August 14, 2019 (LifeSiteNews) – Jonathon Van Maren speaks with Bobby Schindler, brother of Terri Schiavo, on this week’s episode of The Van Maren Show. Schindler advocates for the medically vulnerable and is a full-time advocate, speaker, and writer. He’s a member of the American Society for Bioethics and Humanities and his writings have appeared in The Wall Street Journal, Chicago Tribune, Time magazine, and many more.
Schindler starts the conversation by describing what it was like to grow up with Terri, sharing the real happiness before the tragic story of her death: “Terri was always one that was always laughing in the house, whether it was at my dad’s corny jokes or just whatever.”
It wasn’t long after the entire Schindler family relocated to Florida that things started to deteriorate. And then on February 25, 1990, Terri collapsed in her home while alone with her husband Michael. Schindler and Terri’s dad called him and asked him to check on his sister. Schindler then shares what was happening in the weeks and months following the initial collapse.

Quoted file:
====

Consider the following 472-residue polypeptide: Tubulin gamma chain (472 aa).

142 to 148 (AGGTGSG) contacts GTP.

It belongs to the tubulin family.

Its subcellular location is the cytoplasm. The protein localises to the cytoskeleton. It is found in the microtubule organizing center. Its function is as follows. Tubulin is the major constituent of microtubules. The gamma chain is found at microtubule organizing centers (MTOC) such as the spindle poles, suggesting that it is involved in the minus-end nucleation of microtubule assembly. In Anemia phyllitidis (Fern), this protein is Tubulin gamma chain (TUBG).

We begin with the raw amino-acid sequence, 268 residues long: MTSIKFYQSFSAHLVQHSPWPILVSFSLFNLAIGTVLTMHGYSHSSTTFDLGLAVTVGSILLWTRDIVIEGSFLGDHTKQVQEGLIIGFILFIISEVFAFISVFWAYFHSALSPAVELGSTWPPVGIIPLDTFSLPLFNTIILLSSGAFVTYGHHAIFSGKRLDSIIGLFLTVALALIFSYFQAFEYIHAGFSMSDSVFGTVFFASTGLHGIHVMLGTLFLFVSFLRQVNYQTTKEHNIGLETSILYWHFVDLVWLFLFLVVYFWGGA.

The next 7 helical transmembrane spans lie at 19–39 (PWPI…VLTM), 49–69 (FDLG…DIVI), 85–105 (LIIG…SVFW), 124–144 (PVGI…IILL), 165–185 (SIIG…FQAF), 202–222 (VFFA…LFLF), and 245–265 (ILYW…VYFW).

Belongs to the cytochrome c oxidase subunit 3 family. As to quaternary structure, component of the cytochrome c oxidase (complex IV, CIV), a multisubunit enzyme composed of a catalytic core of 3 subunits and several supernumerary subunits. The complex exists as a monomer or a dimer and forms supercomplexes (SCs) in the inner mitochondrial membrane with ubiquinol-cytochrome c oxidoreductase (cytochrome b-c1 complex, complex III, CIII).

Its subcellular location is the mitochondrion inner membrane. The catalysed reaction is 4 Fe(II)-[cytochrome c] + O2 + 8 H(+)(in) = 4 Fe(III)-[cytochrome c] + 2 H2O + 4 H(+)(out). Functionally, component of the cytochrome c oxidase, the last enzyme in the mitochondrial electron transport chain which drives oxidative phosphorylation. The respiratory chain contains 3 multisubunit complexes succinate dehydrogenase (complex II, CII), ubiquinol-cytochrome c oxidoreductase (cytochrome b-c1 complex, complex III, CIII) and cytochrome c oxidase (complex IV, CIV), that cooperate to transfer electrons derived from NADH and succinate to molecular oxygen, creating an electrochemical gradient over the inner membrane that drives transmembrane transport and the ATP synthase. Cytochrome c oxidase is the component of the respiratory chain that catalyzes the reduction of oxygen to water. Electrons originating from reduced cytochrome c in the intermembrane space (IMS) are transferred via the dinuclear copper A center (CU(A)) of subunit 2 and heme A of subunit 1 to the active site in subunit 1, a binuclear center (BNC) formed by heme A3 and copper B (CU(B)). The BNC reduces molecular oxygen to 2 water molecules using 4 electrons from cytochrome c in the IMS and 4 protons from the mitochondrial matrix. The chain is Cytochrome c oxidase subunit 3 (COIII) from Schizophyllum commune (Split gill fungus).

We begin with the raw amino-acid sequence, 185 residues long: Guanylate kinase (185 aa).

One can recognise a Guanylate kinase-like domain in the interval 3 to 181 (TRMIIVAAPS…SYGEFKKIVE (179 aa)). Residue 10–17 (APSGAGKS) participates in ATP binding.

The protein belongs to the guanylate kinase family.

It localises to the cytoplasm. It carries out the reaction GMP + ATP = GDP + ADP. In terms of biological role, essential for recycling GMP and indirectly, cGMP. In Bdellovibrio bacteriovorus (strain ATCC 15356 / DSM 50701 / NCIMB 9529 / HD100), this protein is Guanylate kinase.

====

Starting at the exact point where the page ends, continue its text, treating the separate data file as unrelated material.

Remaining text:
Going quickly from the few months after the collapse, during which time they saw Terri improve, Schindler skips ahead to eight years later. It was then that Michael Schiavo took matters into his own hands and pushed to have his wife’s feeding tube removed, despite the fact that Terri was not considered to be in a “vegetative state.”
“Jonathon, to this day, I believe Michael perjured himself, because the only way he could petition the courts is if he proved his claim that Terri made these wishes that she wanted to die. As I mentioned earlier, they never surfaced for eight years. And Michael really needed this to go to court. So I believe he perjured himself,” Schindler explains.
Schindler goes on to share how Glenn Beck and Governor Jeb Bush got involved, which propelled the case to the international spotlight. He recounts all the details leading up to the day her feeding tube was removed for the last time before she died on March 31, 2005 of dehydration, and gives some of the hard details of what it’s like to actually watch a person being starved and dehydrated to death for 13 days.
He reminds us that it’s not quite as peaceful as the medical community often claims.
Van Maren and Schindler wrap up their conversation discussing how fewer of the cases Schindler has seen in recent years have involved fights against family members. Instead, they’ve been fights against healthcare commissions, ethics committees, and insurance companies. “It’s become a real problem in our healthcare system today.”
The Terri Schiavo Life & Hope Network provides a 24/7 national crisis lifeline while working to “uphold human dignity through service to the medically vulnerable.” Since its founding in 2005, they have advocated for and assisted more than 2,500 medically vulnerable patients.